Tim Cook’s Awkward Challenge To Define The MacBook Pro – Forbes
What does it mean to be a Pro machine in 2017?
There was a time in the smartphone market when your handset was regarded as extra-special because it was one of the few handsets to come with a GPS chip. Now that every handset carries the positioning hardware, the power of GPS to sell a high-end machine has disappeared, it is little more than table stakes to start playing in the smartphone world.
Previously, unique or expensive elements such as GPS helped create differing layers of features in consumer hardware. You had high-end devices that packed in the features, you had mid-rage handsets that perhaps focused on one area (music, navigation, imaging), and you had the functional low-tier handsets that may not have the bells and whistles, but could make calls and get on with your life.
Today’s market has pretty much settled on what technology belongs inside consumer electronics – there’s nothing easily implemented that is new and not yet present. Thanks to a mix of Moore’s Law and commoditization of the production chain, even the lowest-priced smartphones are sporting the same technology as those found at the very top end. Perhaps the numbers are slightly smaller, but they are present with sufficient capability to be regarded as ‘good enough’ for the average user.
This has impacted countless product lines from every manufacturer, but I want to look through this lens at Apple’s laptop range. In previous years it was relatively easy to see where the spilt was. The MacBook was good enough, and the MacBook Pro had all the extra technology that would allow you to make best use of the computer for those in demanding roles. Then features started creeping downwards. First the MacBook Airs and then the new MacBooks of the world were able to match the offerings of the MacBook Pro at a “good enough” level for the vast majority of consumers. The MacBook’s “Pro” moniker is struggling to define itself in the market beyond a gauge notion of “faster chips and more storage.”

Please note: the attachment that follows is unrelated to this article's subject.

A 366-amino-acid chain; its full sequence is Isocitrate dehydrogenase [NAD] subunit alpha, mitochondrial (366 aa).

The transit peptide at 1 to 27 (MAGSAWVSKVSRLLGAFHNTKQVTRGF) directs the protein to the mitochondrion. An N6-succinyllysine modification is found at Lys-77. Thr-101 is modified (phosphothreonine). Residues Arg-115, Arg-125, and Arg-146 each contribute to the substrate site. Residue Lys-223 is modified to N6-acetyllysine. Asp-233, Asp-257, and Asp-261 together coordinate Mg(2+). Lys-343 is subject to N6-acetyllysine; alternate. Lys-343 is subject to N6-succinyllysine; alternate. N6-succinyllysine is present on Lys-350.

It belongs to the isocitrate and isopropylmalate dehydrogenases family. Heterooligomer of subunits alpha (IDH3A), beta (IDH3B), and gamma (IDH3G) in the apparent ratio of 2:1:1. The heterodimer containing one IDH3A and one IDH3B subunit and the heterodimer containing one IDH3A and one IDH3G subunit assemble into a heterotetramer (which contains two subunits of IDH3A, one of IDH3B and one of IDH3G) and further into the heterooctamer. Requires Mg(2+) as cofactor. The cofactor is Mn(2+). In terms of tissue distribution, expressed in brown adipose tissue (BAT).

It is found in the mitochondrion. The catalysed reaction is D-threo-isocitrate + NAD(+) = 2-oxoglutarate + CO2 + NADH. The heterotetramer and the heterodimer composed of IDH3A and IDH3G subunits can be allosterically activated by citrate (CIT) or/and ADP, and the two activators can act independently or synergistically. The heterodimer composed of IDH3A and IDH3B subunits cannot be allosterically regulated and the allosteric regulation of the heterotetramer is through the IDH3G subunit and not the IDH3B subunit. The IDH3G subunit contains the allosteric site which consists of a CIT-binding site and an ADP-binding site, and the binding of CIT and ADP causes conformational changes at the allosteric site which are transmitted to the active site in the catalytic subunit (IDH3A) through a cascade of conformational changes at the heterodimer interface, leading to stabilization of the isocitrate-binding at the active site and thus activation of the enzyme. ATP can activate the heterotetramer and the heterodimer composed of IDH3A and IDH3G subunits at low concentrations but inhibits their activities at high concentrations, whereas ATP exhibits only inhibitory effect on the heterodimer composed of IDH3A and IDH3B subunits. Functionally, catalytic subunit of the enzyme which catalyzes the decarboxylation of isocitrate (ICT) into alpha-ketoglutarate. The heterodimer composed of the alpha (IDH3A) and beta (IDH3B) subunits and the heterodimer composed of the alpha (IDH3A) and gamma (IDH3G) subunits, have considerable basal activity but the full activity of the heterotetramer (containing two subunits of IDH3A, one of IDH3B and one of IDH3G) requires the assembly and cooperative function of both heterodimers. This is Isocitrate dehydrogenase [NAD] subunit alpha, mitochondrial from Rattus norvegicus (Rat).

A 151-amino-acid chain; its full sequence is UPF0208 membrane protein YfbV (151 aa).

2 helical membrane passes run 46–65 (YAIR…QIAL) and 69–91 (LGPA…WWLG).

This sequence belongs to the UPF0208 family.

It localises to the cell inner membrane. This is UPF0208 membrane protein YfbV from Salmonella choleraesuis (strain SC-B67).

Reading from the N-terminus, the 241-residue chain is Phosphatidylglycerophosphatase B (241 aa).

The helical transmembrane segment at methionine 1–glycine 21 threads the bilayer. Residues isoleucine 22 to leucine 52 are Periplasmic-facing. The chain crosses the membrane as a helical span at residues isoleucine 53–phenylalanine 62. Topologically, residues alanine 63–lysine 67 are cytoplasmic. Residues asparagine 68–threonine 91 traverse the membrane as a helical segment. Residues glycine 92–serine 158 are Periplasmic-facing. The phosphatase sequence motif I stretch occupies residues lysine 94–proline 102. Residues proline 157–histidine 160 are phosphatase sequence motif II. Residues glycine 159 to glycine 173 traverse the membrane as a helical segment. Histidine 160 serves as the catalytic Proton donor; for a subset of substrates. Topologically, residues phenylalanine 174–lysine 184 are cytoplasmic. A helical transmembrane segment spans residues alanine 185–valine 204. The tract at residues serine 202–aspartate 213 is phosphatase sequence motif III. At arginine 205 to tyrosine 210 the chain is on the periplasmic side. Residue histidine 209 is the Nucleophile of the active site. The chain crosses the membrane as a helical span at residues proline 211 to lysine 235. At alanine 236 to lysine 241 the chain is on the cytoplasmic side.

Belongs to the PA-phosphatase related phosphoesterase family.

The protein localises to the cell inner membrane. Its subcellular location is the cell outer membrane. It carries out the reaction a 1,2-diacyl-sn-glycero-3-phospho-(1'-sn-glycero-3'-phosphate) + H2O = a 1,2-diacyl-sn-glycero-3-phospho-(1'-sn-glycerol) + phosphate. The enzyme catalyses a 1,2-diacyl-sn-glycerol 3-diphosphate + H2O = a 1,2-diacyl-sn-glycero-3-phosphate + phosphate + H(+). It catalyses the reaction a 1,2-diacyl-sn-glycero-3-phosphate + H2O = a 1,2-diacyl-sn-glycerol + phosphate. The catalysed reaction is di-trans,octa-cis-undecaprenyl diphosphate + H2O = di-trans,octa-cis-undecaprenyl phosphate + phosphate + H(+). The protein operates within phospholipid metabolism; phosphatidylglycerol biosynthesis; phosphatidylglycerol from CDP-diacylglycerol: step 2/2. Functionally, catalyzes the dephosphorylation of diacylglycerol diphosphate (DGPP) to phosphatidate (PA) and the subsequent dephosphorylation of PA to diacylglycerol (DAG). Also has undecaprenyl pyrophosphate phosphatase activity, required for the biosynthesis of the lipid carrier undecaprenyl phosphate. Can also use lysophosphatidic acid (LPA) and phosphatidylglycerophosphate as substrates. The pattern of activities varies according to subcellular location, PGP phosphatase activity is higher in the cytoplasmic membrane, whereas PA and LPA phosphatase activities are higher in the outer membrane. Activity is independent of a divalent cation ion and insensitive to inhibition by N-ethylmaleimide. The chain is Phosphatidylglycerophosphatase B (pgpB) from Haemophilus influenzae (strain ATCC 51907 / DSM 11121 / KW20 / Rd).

When Tim Cook stood up at the recent shareholders meeting to say “you will see us do more in the pro area” I want to know what he thinks the Pro area actually is. It should be more than maximizing the speed, memory and storage of a device. It should be more than gimmicks like the Touch Bar. It should be more than “this machine costs more because it’s the Pro machine.”
Tim Cook’s answer fails to answer what Apple considers the Pro area to represented. He comforted the audience with this: “The pro area is very important to us. The creative area is very important to us in particular. Don’t think that [because] something we’ve done or something we’re doing that isn’t visible yet is a signal that our priorities are elsewhere. It’s very, very important to us.”
I want Apple to genuinely answer the question of what a “pro’ machine stands for in 2017 and then deliver on that vision. I’m not satisfied with Cook’s Emperor’s New Clothes approach of stating that the area is important without actually saying what the area is.
I’ve no doubt that Apple’s MacBook machines of every flavor will continue to sell in higher and higher quantities this year and beyond. The appetite from consumers is voracious, and there are a lot of people to reach who want a machine that is “good enough” that comes with Apple’s reputation for build quality and after-sales support.
Yet this is little more than box shifting. Expensive boxes, but box shifting nonetheless. For me a Pro machine should represent the apex of a company’s vision. It should be bold, it should be distinctive, and it should be clearly communicated. Those of us looking to live on Apple’s bleeding edge can see higher specifications and a cute Touch Bar, but no desire or fire to define a new era of pro machines.
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